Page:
Just when you think TV can't Peak any more, along comes another winning season. The Golden Globes are always open to freshman shows and stars, so which small screen newbies are on their radar this year? Here's a rundown of four possibilities, along with an array of critics' opinions. Three are breaking down old barriers and one is mining old touchstones, all to create fresh fare.
"Stranger Things" -- Netflix
This summer's binge favorite recollects the best '80s scary-fun popcorn flicks. The Duffer brothers (Matt and Ross) have conjured up a town full of dangers -- from this world and another -- that only kids, an unhinged mom and a dissipated cop can recognize.
The reviews: The A.V. Club's Joshua Alston praises the show as "perfectly calibrated. It feels like watching a show produced during the era in which it's set, but with the craft of today's prestige television." But the Washington Post's Hank Stuever bemoans "some plot holes and deliberate obfuscation that make 'Stranger Things' a clumsier ride than it needs to be."
The scoop: David Harbour has been praised for his portrayal of Jim Hopper, an often drunk, pill-popping, yet heroic sheriff with a tragic back story. "He was one of the throwback leading men that I grew up watching as a child, and that were instrumental in what I considered masculinity and manhood to be," Harbour says of the role's appeal, adding the pilot script was the best he's ever read. As for Season 2, "I'm not going to tell you a damn thing," he insists, before adding, "The first five minutes when I was reading it, I just screamed 'Yes!' Right from the get-go, it's another roller coaster."
"Pitch" -- Fox
"Pitch" is a show about the first woman to go to the Show. Young baseball phenom Ginny Baker (Kylie Bunbury) joins the San Diego Padres as a starting pitcher, and the crowd goes wild. Her team alternately supports and denigrates her, but with catcher Mike Lawson (Mark-Paul Gosselaar) in her corner, she comes out swinging.
The reviews: Vox's Todd VanDerWerff calls the show "impressive. It's formulaic as can be, yet still incredibly compelling." The Boston Globe's Matthew Gilbert is less moved. "The writers telegraph every single point, especially the sentimental ones, because subtlety can be so darn challenging," he complains. But both critics, along with their colleagues, agree that Bunbury is a breakout star with charisma to burn.
The scoop: Bunbury's father was a professional soccer player, so she knows that world inside out. "I understand pro athletes' mentally, I understand them physically -- I also played sports myself -- and I understand being a dreamer," she says. And the role offers a lot more than the sports angle. "I'm getting to show people all sides of me. Ginny is brave, she's interesting, she's wise, she's weird, and that's really important to see on TV. Ginny's doing her life her way. She's not afraid to be anything but herself."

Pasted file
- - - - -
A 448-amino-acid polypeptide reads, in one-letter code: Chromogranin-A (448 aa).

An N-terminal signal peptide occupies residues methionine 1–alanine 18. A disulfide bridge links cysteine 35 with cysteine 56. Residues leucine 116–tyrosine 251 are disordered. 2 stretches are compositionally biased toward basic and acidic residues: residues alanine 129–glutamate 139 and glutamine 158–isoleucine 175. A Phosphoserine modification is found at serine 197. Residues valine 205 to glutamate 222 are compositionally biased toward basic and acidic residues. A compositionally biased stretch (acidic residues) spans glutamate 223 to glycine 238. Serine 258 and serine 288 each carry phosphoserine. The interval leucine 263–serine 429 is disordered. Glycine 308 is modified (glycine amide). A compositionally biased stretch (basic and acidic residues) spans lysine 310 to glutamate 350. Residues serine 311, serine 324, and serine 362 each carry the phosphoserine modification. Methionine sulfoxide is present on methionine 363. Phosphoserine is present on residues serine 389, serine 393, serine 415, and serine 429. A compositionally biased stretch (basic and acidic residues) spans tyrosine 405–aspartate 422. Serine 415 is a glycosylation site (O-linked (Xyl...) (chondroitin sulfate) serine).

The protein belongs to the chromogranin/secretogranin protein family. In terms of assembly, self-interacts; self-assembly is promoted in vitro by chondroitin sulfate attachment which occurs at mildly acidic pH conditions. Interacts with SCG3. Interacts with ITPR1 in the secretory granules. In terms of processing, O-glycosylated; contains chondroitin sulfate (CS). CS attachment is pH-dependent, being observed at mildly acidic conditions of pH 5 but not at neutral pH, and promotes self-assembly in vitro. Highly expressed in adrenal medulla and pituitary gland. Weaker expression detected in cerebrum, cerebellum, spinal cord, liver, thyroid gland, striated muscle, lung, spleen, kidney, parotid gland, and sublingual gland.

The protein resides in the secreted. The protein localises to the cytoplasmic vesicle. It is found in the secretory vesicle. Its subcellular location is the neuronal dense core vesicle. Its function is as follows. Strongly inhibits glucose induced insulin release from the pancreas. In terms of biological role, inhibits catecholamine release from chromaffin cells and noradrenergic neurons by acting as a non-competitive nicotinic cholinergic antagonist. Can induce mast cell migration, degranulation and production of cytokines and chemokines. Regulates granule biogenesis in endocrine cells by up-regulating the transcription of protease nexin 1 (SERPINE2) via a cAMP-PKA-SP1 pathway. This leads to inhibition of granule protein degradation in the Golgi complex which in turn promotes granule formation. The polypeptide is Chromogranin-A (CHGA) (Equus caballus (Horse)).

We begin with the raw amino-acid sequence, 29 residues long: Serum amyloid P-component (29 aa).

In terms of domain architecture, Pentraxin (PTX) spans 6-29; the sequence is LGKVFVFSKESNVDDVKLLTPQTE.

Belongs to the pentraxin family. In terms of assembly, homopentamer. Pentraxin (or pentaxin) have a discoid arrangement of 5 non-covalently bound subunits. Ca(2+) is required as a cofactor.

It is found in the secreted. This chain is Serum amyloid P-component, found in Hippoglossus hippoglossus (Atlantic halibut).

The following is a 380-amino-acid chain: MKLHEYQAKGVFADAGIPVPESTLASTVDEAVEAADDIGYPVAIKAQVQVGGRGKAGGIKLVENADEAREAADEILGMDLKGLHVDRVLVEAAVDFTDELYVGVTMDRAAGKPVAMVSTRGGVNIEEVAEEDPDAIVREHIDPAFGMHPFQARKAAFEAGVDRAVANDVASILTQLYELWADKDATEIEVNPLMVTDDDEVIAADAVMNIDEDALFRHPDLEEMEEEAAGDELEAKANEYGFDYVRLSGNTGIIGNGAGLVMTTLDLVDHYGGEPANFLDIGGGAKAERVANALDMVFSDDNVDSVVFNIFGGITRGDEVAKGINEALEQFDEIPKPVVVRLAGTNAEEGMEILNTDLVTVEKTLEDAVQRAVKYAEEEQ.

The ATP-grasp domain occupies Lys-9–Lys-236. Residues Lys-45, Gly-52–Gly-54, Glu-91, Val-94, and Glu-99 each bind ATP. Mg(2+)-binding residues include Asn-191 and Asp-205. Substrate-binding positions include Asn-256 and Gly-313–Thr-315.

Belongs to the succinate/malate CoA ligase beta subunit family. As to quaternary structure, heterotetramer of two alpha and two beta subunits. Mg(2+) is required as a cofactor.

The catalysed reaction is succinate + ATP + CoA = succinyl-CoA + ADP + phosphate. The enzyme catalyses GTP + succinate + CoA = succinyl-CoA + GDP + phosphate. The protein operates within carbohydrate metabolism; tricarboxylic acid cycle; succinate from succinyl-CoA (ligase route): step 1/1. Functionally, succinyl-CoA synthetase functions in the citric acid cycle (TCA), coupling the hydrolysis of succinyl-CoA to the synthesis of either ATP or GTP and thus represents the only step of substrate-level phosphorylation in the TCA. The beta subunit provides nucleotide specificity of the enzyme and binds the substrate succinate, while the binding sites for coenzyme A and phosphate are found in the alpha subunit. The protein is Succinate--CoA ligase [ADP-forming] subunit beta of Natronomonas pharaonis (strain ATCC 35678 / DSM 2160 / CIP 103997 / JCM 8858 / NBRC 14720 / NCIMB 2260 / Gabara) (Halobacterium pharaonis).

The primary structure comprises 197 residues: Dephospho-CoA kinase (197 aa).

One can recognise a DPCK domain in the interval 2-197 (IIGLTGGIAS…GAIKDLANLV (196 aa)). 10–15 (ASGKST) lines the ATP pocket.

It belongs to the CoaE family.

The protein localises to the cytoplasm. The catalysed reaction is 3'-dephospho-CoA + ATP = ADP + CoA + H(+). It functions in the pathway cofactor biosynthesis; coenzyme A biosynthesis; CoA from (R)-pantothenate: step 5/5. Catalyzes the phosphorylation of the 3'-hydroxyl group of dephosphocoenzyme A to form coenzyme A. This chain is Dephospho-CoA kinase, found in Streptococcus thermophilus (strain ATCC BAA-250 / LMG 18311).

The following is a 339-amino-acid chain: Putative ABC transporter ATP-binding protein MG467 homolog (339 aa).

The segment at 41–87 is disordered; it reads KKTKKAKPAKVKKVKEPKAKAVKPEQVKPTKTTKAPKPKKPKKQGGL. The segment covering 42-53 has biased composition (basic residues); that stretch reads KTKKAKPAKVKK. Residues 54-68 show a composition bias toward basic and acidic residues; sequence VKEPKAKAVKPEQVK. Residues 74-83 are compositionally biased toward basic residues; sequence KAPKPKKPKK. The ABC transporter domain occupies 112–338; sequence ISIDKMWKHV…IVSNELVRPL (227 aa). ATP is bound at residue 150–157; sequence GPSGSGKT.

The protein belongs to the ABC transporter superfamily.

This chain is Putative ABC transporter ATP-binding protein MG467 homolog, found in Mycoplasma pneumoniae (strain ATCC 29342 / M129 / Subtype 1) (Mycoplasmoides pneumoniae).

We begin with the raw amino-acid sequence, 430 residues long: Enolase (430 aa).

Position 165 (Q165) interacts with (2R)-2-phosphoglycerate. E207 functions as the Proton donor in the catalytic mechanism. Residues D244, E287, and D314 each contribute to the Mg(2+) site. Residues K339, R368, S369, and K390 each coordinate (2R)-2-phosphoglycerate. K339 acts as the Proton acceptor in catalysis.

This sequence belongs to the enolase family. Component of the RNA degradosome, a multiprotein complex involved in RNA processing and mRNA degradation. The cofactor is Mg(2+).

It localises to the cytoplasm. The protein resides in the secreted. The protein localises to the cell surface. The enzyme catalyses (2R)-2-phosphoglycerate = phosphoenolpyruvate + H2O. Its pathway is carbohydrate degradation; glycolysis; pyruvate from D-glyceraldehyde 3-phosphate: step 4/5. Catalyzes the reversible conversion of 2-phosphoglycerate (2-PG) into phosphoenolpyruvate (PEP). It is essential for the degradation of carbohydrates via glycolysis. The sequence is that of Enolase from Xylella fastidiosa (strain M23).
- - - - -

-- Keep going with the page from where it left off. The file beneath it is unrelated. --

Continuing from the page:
"Queen Sugar" -- OWN
Based on Natalie Baszile's 2014 novel of the same name, and executive produced by film director Ava DuVernay, "Queen Sugar" is a sweet, sticky family drama set in Louisiana and starring an African American cast. Three siblings work with and against one another to manage the farm that their father has bequeathed to them, while also struggling with their own heartaches. The show takes its time, creating scenes of lush cinematic beauty.
The reviews: "This is life, in all its colors," USA Today's Robert Bianco exults about the show's quietly revolutionary presentation of a black family. "It's about time we were able to see [this] more." Newsday's Verne Gay is frustrated by the slow pace though: "A bayou tempo is baked into these episodes, which is fine for the bayou, less so for commercial TV."
The scoop: Rutina Wesley plays oldest sister Nova Bordelon, a reporter, social activist and herbalist with a complicated romantic life. "She's a very unique character that I've never played, nor have I seen," says Wesley. "She's a beautiful mess, and I myself concede to being a beautiful mess." Wesley finds herself drawing strength from Nova's choices and opinions. "Nova is five things that I am for sure and 15 things I was afraid to be -- too opinionated, or too political, not being afraid if someone judges them. Every day I'm inspired by her."
"Speechless" -- ABC
A sitcom about a family whose oldest son has cerebral palsy could fall into any number of maudlin traps. But "Speechless" makes hay of Very Special self-importance, thanks to creator Scott Silveri. Starring Minnie Driver as Maya DiMeo, the biggest disability-rights advocate mother a teenage son would ever roll his eyes at, and Micah Fowler (an actor with cerebral palsy) as the son, JJ, who manages to say a mouthful without talking, the show is indeed important but more important, it's hilarious.
The reviews: Ben Travers of Indiewire notes that "the comedy-first approach to yet another family sitcom makes "Speechless" stand out more than any inclusive message ever could," adding that "its world exists as ours should: unembellished. And in that, its powerful message could become extraordinary." But Ken Tucker of Yahoo TV cautions that it tries so hard to avoid sentimentality, "it goes way overboard in the other direction."
The scoop: Driver plays Maya with gusto. "Humanizing the difficult things about a person is what separates you out as an actor," she says of the role. "It's such skillful writing in the first place, you can't mess around. You have to be very bold in your choices." She adds that the conversation around the show is crucial. "Ironically, as it's named, it is giving a voice to a host of people." Fowler hopes that people see the DiMeos "as any other typical family."